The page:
Pound Gap in Letcher County, Kentucky — The American South (East South Central)
History of Caudill’s Army
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Dedicated to the souls of the 13th Ky Confederate soldiers who fought & died during the Civil War: Pvt. John D. Adams • Cpl. Andrew Allen • Pvt. Emory Allen • Pvt. Franklin Allen • Sgt. Ira Allen • Sgt. Irvin Allen • Pvt. James Allen • Pvt. John A. Allen • Pvt. Humphrey Amburgey • Pvt. John Anderson • Pvt. Hillard J. Ashley • Pvt. Jesse Ashley • Pvt. Larkin S. Ashley • Sgt. Andrew
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Dedicated to the souls of the 13th Ky Confederate soldiers who fought & died during the Civil War: Pvt. Thomas Everidge • Pvt. John W. Francis • Pvt. Preston Francis • Pvt. Simeon Francis • Pvt. Wesley Francis • Cpl. Daniel Fugate • Pvt. William N. Fugate • Pvt. Zachariah Fugate • Pvt. Levitacus Fuller • Sgt. Joseph Gearhart • Pvt. Alexander Gearhart • Cpl. Elijah Gibson • Pvt. Clinton Godsey • Pvt. James Godsey • Lt. Edward Grisby • Sgt. Wesley Grisby • Pvt. Drewry Guinn • Pvt.
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Dedicated to the souls of the 13th Ky. Confederate soldiers who fought & died during the Civil War: Capt. Alexander Noble • Pvt. Elias Noble • Pvt. George W. Noble • Pvt. Simpson Noble • Pvt. William Noble • Lt. William M. Noble • Pvt. Christopher Patton • Cpl. William H Patton • Pvt. Reuben Potter • Pvt. David Richardson • Pvt. Franklin Shular • Pvt. Ephriam Sizemore • Pvt. Hiram Sizemore • Pvt. Henry F. Slone • Pvt. John Slusher • Pvt. Sampson Smallwood • Pvt. Andrew B. Smith • Sgt. Elias Smith • Lt. Isaac Smith • Pvt. Samuel Smith • Cpl. William S. Smith • Pvt. Richard Sparkman • Pvt. Wesley Sumner • Pvt. John W. Teeters • Pvt.
Topics. This historical marker is listed in this topic list: War, US Civil. A significant historical date for this entry is October 22, 1861.
Location. 37° 9.336′ N, 82° 38′ W. Marker is in Pound Gap, Kentucky, in Letcher County. Marker can be reached from U.S. 23, on the right. It is just inside the Kentucky state line, at the Civil War Memorial. Parking is available at the memorial. Touch for map. Marker is in this post office area: Jenkins KY 41537, United States of America. Touch for directions.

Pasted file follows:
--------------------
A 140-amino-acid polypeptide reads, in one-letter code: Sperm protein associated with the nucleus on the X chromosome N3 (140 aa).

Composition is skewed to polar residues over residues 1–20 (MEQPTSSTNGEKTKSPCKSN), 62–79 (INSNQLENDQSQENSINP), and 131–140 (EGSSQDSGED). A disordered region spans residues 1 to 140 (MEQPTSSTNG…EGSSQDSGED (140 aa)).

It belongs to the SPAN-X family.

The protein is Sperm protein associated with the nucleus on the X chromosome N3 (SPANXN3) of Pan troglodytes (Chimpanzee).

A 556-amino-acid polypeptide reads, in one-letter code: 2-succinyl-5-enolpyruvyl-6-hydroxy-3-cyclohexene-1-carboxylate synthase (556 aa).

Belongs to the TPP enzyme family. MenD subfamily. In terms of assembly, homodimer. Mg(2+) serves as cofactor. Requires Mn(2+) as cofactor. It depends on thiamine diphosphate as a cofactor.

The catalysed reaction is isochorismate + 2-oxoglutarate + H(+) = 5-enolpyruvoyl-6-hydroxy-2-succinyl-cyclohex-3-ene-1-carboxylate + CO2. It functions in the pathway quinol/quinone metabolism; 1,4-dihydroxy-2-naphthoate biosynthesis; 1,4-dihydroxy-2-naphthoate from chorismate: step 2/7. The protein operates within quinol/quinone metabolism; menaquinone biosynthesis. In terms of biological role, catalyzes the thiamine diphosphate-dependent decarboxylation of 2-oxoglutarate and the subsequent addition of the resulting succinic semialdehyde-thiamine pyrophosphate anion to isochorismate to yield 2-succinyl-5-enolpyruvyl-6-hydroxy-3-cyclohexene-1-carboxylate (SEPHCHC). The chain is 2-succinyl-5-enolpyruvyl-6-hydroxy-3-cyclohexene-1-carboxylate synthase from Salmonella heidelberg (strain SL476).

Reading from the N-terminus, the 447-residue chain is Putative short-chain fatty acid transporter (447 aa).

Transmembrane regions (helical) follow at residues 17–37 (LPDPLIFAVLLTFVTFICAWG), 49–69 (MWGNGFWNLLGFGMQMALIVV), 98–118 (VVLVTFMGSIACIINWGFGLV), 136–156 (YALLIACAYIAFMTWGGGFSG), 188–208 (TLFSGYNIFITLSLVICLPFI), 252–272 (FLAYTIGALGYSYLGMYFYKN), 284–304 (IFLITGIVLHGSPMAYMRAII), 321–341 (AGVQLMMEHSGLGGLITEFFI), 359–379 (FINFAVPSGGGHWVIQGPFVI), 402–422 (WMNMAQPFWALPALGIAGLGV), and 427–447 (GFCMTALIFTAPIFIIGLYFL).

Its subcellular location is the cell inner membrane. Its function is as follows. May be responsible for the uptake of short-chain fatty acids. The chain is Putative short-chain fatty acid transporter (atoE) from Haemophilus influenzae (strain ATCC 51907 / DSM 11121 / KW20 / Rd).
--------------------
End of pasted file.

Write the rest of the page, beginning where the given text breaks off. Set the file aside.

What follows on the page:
Other nearby markers. At least 8 other markers are within walking distance of this marker. Brothers Once More (a few steps from this marker); Pound Gap Massacre (within shouting distance of this marker); Wise County / Kentucky (about 500 feet away, measured in a direct line in Virginia); Leonard Woods Lynched (about 800 feet away in Virginia); Pound Gap (approx. 0.2 miles away in Virginia); a different marker also named Pound Gap (approx. ¼ mile away); Pound Gap Engagement (approx. half a mile away in Virginia); The Crooked Road (approx. 0.6 miles away in Virginia). Touch for a list and map of all markers in Pound Gap.
Also see . . .
1. 13th Kentucky Cavalry, C.S.A. : Caudill's Army . Book with "look inside" feature at Amazon.com. The men of the 5th Kentucky Mounted Infantry called him "Captain" and later, his subordinates in the 10th Kentucky Mounted Infantry called him "Colonel". Some of his enemies called him a "dangerous guerilla chieftain". Very late in the war, his regiment was re-designated as the 13th Kentucky Cavalry. When his Confederacy no longer existed, and there was no longer a need for his sword, he picked up his Bible and returned to his former life as a country preacher and community leader. This book contains specific details regarding Confederate Colonel Ben E. Caudill's 13th Kentucky Cavalry. It includes a complete roster of the men who rode with Caudill, historical accounts of their engagements with their enemy, and a collection of period and post-war photographs. (Submitted on November 21, 2015.)
2. Colonel Ben E. Caudill. Article by Faron Sparkman on OrderOfCenturions.org. “On a Saturday night near the end of February, 1854 he preached his first sermon at the Rockhouse Church. He soon pastored several area churches. When war came to the mountains of Eastern Kentucky Ben Caudill's sympathies were with the south. He temporarily left his church activities to enlist in the Confederate Army. Captain Oliver A. Patton (later Lt. Colonel) of Covington, Kentucky was sent to Whitesburg to assist Ben Caudill in recruiting and organizing a company of local soldiers as part of the 5th Kentucky Infantry. By November of 1861 Ben was given the rank of Captain and placed in command of Company F. 177 men, mostly from Letcher County, served under Captain Caudill for a one year term in this regiment and saw almost continuous fighting among the mountains of Eastern Kentucky and Southwestern Virginia. Caudill and the men of Company F were engaged in the Battle of Middle Creek and the Battle of Princeton in 1862. As early as August of 1862 Captain Ben Caudill was already underway recruiting a regiment of his own comprised of men from throughout the mountains of Eastern Kentucky. By the fall of 1862 Caudill had raised nine companies of men from over 13 counties and was promoted to the rank of Colonel in command of the 10th Mounted Rifles. Ben Caudill was well known as a charismatic traveling evangelist throughout Eastern Kentucky and Southwestern Virginia, a tremendous asset in recruiting his regiment of 1,100 men. Many of the soldiers were related in some way to Colonel Caudill and in fact 32 of the men carried the Caudill name, including five of Ben's brothers.” (Submitted on November 21, 2015.)
Credits. This page was last revised on June 16, 2016. It was originally submitted on November 21, 2015, by J. J. Prats of Powell, Ohio. This page has been viewed 3,051 times since then and 579 times this year. Photos: 1, 2, 3. submitted on November 21, 2015, by J. J. Prats of Powell, Ohio.